Pablo Hernandez, former Spanish international footballer, albeit 4 caps, certainly gives Leeds United & Garry Monk a well needed boost ahead of the new season. But what does it actually mean as we hit the competitive fixtures?

Monk is set on a 4-2-3-1 formation. Hernandez can play as either a winger or as a number 10, behind the striker, which is a position that had lacked competition or any real threat for some time in a white shirt. Arguably not since Howson has a player who can adeptly slot in behind the strikers featured regularly for the club, and with a lack of goals from midfield last season, it’s not hard to see how a technically gifted attacking midfielder could make the difference. At 31, Hernandez has vast experience and will likely not spend more than 2 seasons at Elland Road, but with a limited budget and looking for marginal gains, Hernandez is a player that could fit the bill perfectly. It is also proving evident that Monk and his assistant Pep Clotet are using their contacts to find players they’ve previously worked with, with Bartley and Grimes coming in from former club Swansea, while Hernandez was also there as a player with Monk and while he was manager.

We’re working on a tight budget. Okay, so Lewis Cook has gone and we’re wrangling over the fee for Liam Bridcutt, and the signing spree earlier in July seems to have been offset by the initial fee received for Cook. Now that’s obviously not great news, but what has been done, is a manager and backroom staff appointed that have growing reputations in the game, and that will spend time developing a system to play in. As the European Championships showed, a solid system that is suited to the players at your disposal can outweigh a team of greater ability. Iceland, Wales and Portugal being the best examples, and Wales in particular proved that this doesn’t have to be with ‘negative’ tactics, and that adapting is key. The signings made are indicative of a clear system, and should Bridcutt join, then the first XI barring injuries and suspensions is one that could, if everything goes right, compete in the top half of the table. Hernandez is one that has the potential to be a fantastic signing, his previous experience at Valencia and in parts at Swansea show he has exceptional ability on his day, and with dropping down a level to the Championship, that could be key.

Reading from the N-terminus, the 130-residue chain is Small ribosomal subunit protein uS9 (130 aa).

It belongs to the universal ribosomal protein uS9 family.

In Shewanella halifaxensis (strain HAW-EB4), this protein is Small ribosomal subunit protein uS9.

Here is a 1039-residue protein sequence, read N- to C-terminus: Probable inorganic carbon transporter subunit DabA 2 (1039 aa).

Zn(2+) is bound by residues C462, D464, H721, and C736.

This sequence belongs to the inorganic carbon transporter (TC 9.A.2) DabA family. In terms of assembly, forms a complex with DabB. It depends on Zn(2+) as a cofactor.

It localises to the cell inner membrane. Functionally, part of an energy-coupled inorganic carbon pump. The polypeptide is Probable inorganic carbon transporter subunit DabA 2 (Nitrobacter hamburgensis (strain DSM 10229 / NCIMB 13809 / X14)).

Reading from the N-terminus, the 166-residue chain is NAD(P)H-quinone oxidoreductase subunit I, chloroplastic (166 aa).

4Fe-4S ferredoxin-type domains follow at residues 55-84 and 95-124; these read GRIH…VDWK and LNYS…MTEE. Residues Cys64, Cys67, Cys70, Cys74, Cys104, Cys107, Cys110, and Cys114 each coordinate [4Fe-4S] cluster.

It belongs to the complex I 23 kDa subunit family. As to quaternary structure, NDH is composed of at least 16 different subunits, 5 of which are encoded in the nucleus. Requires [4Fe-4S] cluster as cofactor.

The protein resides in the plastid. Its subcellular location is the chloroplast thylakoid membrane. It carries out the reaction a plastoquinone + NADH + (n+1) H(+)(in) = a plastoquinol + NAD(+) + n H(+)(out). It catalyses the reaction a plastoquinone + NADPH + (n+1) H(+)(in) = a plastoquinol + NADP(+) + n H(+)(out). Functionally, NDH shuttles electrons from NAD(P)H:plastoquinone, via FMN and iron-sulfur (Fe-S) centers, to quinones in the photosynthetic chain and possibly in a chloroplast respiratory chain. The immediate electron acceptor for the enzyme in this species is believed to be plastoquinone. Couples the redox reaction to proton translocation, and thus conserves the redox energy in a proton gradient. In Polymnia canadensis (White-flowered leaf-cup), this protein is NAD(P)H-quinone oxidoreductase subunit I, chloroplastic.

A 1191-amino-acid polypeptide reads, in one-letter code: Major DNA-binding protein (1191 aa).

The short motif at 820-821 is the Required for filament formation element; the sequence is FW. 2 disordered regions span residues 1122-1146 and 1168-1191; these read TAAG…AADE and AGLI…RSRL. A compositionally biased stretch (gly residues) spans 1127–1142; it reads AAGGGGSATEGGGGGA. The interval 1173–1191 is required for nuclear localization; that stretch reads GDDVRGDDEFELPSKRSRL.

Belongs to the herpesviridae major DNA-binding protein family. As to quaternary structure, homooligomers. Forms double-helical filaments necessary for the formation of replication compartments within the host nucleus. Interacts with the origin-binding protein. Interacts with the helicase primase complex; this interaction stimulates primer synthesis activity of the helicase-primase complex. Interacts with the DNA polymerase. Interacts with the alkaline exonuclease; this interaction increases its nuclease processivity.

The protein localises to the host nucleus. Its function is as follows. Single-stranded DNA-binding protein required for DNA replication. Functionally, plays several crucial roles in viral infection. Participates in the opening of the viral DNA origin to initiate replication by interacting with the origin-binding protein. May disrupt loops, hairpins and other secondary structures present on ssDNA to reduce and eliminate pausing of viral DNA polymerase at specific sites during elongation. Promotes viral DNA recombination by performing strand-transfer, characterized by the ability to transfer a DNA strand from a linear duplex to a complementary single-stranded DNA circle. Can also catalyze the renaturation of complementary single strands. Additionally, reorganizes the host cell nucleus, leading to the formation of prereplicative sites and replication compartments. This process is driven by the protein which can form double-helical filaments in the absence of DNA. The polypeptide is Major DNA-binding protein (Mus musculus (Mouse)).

This summer represents a major change in transfer policy. Summer 2014 saw an influx of signings from Italy, with many of them flattering to deceive, and most departing since. Cooper, Ajose and Sharp joined as the main British targets, with Sharp and Ajose being Hockaday’s signings, but both of them had left by the start of the next season. Last summer saw Wood and Dallas join as Rosler sought to boost his squad, but most of the previous summers signings were persisted with. Summer 2016 saw Monk arrive, clearly aware that the squad needed work, and Bianchi and Bellusci departed before pre-season, while Silvestri was sent to train with the U21’s. He has used the extra funds to boost his squad, knowing that he is working with finite resources he has identified key positions that needed strengthening, and clearly wingers and attacking players are at the forefront of that. Roofe, Sacko, Antonsson and now Hernandez offering more options that what was essentially Dallas as an attacking midfielder/winger last season. Garry Monk has more power than all his predecessors, but that is because it’s reaching the point where failure is no longer an option, and Massimo Cellino knows that, hence the slight relinquishing of his control.

Make no mistake, Pablo Hernandez is not a player that will automatically catapult Leeds United into the promotion race, but it gives the squad a different dimension. It also adds an experienced player to a squad which is built around a lot of players in the early to middle years of their careers, a player that at times will be relied upon to create for Chris Wood. Wood is a player who can be a threat in this division, who despite 2 months out injured and a lack of creativity last season, was Leeds’ top scorer with 13 league goals, and at times he looked out of sorts. Imagine what a fully-fit Chris Wood with proper ammunition could do?